Yesterday, July 28, I read in the Trabajadores [“Workers”] newspaper about the speech given by 6th grade pioneer Wendy Ferrer during the main event of a celebration in Artemisa marking the 61st anniversary of the attacks on the Moncada and Carlos Manuel de Cespedes Barracks. I could not help feeling shame and indignation over the vile manipulation that was so evident in the discourse read by this child.
To my understanding, the words and phrases used were not typical of a school-age child. If they were so, it would only be an even more lamentable proof of the terrible distortion fed to our students, a political manipulation that takes precedence over the true history of our country, and over true education. This is truly unfortunate. I believe that it is a civic duty to clarify for this girl, or actually for her teachers, some of the very sensitive aspects of her speech:
I completed my primary school studies — starting with a marvelous and unforgettable Kindergarten, as we then called what are today known as children’s camps — up to 6th grade in a public school, No. 31 of the Los Pinos suburb. Never, in our humble school, did we go without a school breakfast, as was provided in all public schools of that time. Nor did we ever lack notebooks — which I can’t forget included an imprint on the back of the tables for multiplication, addition, subtraction and division — or pencils, which were provided to all students at the start of — and midway through — each term. At that time, public education accounted for 22.3% of the national budget. There was also a private education sector, with wonderful schools founded and directed by great educators.
The Cuban educational system during the 1950s was made up of 20,000 credentialed teachers and 500,000 students. These figures are documented in the census and statistics of the era and confirmed internationally. Never in the public education sector was there discrimination against a student on the basis of race or religion. If a seeming dearth of black or mixed-race students is evident, this was only due to the fact that in those years, according to the 1953 census (which would be the last until almost 30 years later), 72.8% of the Cuban population was white, 12.4 was black, and 14.5 was mixed-race. At that time our population was six million inhabitants. The private schools were the only ones who had the prerogative to implement selective admissions.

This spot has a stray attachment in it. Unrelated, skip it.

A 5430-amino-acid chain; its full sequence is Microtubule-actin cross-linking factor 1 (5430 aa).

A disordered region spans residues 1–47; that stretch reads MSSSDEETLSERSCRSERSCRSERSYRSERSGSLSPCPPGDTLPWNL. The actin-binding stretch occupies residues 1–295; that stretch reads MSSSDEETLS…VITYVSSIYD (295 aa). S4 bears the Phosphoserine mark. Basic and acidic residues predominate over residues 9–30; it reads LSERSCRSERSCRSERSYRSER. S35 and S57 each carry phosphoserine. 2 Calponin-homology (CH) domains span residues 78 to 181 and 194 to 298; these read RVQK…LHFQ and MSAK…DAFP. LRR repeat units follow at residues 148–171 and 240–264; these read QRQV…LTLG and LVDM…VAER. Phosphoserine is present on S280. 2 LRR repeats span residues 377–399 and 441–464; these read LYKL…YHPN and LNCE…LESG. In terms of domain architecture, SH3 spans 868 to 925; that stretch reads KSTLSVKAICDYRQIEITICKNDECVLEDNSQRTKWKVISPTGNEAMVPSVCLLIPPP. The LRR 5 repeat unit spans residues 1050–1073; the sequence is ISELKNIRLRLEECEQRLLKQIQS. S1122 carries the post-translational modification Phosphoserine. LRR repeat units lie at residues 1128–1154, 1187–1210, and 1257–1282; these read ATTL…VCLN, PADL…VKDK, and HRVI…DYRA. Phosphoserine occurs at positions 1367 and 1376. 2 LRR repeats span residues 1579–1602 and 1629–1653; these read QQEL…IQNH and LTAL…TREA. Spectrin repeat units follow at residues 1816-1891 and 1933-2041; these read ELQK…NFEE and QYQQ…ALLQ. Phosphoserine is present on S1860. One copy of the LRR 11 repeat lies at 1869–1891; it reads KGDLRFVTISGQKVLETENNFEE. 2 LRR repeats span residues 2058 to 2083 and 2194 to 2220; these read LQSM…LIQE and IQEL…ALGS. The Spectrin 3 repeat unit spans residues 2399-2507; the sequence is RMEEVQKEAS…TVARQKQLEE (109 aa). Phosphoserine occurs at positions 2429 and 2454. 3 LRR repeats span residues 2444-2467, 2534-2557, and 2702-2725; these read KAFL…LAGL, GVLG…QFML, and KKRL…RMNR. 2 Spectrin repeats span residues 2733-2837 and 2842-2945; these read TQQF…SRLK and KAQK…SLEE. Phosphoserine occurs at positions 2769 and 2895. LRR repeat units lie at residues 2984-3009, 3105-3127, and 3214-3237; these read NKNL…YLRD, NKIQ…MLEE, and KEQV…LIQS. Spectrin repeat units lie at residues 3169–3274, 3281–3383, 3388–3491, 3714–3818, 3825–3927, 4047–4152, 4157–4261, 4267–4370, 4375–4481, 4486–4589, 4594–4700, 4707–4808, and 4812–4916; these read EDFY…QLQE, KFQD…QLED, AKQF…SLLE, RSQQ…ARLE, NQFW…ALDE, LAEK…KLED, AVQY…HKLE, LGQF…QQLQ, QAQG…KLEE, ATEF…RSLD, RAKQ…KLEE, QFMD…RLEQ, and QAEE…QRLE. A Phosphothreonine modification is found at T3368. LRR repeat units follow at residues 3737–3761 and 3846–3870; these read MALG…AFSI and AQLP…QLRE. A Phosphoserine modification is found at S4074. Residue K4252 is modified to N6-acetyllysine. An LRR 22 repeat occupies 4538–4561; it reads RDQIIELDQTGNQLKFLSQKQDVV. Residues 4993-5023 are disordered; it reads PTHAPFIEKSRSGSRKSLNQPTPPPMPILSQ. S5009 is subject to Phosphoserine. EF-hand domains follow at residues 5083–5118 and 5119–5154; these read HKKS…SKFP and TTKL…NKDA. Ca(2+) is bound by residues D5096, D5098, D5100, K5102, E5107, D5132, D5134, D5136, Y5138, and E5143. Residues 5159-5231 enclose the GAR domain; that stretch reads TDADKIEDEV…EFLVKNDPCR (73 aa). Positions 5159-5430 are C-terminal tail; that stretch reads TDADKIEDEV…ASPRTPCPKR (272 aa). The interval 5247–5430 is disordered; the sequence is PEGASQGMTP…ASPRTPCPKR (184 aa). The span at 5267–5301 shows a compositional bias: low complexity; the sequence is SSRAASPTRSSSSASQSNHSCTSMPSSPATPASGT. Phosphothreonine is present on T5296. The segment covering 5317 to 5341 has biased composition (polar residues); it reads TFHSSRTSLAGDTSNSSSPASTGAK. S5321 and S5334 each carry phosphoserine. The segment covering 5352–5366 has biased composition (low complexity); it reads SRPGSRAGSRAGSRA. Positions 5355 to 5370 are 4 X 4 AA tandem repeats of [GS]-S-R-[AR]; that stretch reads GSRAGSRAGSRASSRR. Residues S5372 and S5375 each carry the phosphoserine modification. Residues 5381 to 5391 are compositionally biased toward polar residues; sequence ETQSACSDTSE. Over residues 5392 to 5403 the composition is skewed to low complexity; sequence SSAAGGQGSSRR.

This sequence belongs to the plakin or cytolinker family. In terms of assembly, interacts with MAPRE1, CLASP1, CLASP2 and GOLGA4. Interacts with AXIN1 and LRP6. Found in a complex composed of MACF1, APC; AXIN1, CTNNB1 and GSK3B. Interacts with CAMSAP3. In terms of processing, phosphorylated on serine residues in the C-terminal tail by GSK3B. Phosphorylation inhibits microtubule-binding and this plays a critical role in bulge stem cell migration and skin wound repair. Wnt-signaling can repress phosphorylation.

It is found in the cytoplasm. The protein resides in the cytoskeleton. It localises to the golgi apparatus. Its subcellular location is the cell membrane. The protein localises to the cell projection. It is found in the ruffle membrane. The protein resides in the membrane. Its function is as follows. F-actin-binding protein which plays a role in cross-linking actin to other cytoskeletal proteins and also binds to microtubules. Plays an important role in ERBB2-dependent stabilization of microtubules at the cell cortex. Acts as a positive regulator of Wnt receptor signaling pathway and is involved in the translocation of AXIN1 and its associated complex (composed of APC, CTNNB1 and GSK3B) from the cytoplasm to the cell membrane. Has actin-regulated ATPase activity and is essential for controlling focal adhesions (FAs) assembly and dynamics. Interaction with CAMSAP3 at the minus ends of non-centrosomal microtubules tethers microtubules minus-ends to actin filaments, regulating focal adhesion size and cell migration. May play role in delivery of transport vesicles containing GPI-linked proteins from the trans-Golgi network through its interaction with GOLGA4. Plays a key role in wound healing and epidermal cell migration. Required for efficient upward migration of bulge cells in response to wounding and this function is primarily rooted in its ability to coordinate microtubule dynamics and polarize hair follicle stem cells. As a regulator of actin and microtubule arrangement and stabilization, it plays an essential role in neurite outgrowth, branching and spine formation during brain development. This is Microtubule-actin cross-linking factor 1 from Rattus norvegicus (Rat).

According to my aunt, a great and respected educator and a public school director, the best teachers were to be found in the public schools because the government paid better salaries than the private schools. Also, many of these professors, above all those with specialties in music, art and languages, would also teach classes in private schools. For my lifelong love of music I credit — in addition to my family — those marvelous professors who I had in this subject throughout the course of my primary school studies.
To ignore these facts would be to cast aspersions not only on the Cuban educational system of that time, which was considered one of the best in Ibero-America along with those of Argentina, Uruguay and Mexico, but also on all those great Cuban educators who conferred lustre and prestige on our country. Among them, to mention only a few, for the list would be interminable, we can name the following:
José de la Luz y Caballero, Rafael María Mendive, Enrique José Varona (youth educator), Max Figueroa, Camila Enrique Ureña, Mirta Aguirre, Gaspar Jorge García Galló, Raúl Ferrer, Carlos Rafael Rodríguez, Vicentina Antuña Tavío, Aurelio Baldor (whose texts are still utilized in Latin America), Ana María Rodríguez, Añorga, Valmaña, and many more who were the mentors of our most celebrated professionals.
For all this, I cannot leave unmentioned that, after 1959, government decrees so pressured the teaching profession that private schools closed down and a massive exodus of educators ensued, damaging the educational system to such a degree that new teachers had to be credentialed on the fly to educate “the new sons and daughters of the homeland”. The result was a deterioration and decline of education in our country, what with it taking second place to politics. Many of our professionals, in exile today, cannot forget the discrimination they endured in the universities, due to their religious beliefs or sexual orientation, following the triumph of the revolution.
For this and many other reasons, I would suggest to this young pioneer – and to all the children of our country – to fearlessly seek answers from capable persons to clarify their doubts, gathering as much information as they can independently, and taking a bit more responsibility for their own education. Sadly, in our schools today, politics and government orders take precedence over knowledge.
Translated by: Alicia Barraqué Ellison
31 July 2014